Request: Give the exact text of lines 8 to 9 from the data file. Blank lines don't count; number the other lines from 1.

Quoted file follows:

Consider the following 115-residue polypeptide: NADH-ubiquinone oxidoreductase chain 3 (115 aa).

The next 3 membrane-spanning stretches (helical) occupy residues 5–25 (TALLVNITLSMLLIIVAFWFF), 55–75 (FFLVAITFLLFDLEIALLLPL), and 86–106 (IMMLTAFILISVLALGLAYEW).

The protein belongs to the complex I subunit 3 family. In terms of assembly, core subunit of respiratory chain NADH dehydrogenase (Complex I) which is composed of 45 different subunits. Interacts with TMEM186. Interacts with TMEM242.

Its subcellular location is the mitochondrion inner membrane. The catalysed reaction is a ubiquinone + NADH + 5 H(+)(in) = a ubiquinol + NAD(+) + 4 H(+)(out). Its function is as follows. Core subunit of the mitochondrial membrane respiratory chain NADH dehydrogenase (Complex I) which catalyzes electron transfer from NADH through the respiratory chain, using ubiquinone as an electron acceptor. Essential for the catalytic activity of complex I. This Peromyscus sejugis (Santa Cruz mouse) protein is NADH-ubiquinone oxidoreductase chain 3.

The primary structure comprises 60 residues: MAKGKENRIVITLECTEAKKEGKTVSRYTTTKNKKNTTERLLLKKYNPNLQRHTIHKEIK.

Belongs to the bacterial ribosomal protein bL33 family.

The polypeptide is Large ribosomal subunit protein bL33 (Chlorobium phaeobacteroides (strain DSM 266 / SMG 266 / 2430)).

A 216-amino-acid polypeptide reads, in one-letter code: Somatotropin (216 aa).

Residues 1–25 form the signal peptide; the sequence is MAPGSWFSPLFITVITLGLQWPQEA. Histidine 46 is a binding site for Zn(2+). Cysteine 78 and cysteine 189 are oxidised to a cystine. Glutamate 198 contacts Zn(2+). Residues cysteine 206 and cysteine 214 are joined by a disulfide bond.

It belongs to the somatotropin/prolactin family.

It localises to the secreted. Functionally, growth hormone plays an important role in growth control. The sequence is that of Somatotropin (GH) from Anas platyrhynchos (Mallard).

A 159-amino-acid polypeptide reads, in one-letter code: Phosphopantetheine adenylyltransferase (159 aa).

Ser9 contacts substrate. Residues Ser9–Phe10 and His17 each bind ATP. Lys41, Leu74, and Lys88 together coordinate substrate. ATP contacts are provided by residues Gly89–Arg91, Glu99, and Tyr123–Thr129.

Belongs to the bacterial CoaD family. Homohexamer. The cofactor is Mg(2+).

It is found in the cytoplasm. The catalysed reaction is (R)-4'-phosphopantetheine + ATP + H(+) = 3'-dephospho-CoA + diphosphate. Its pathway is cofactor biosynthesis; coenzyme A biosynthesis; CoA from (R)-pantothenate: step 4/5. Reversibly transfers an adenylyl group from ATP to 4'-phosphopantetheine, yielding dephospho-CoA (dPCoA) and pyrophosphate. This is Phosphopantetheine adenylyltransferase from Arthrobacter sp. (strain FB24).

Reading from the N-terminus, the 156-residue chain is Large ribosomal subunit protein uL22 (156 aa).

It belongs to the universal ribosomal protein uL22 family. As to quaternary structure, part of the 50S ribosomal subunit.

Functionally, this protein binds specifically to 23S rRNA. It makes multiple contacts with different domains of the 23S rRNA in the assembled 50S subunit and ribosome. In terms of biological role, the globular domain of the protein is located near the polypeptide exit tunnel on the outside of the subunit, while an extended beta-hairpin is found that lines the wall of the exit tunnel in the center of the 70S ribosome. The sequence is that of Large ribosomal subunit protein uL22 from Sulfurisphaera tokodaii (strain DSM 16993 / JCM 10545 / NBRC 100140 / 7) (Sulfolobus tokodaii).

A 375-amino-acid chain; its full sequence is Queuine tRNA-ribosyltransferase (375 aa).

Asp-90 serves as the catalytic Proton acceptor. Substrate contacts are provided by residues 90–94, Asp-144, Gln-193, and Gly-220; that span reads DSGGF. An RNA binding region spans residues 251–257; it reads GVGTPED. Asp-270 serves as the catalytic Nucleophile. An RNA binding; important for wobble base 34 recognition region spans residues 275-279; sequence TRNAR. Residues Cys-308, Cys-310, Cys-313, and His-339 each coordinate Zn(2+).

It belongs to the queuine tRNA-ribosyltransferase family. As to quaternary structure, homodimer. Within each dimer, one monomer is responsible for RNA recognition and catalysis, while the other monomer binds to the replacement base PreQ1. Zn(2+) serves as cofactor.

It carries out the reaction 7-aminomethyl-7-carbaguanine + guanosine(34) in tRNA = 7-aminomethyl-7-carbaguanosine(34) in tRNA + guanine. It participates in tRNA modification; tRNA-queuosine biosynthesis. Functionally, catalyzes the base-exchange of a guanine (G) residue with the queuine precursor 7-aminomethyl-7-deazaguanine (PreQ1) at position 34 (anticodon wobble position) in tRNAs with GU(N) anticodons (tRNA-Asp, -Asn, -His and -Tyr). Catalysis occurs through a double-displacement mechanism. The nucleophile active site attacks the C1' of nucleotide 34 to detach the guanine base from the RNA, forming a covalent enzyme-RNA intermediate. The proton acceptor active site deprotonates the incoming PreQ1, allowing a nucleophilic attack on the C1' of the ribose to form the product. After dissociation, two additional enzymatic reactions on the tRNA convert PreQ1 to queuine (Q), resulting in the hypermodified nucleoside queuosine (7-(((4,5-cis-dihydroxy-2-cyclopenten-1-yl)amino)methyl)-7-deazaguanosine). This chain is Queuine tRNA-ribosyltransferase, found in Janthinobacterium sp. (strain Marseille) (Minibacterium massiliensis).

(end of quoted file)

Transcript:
A 216-amino-acid polypeptide reads, in one-letter code: Somatotropin (216 aa).

Residues 1–25 form the signal peptide; the sequence is MAPGSWFSPLFITVITLGLQWPQEA. Histidine 46 is a binding site for Zn(2+). Cysteine 78 and cysteine 189 are oxidised to a cystine. Glutamate 198 contacts Zn(2+). Residues cysteine 206 and cysteine 214 are joined by a disulfide bond.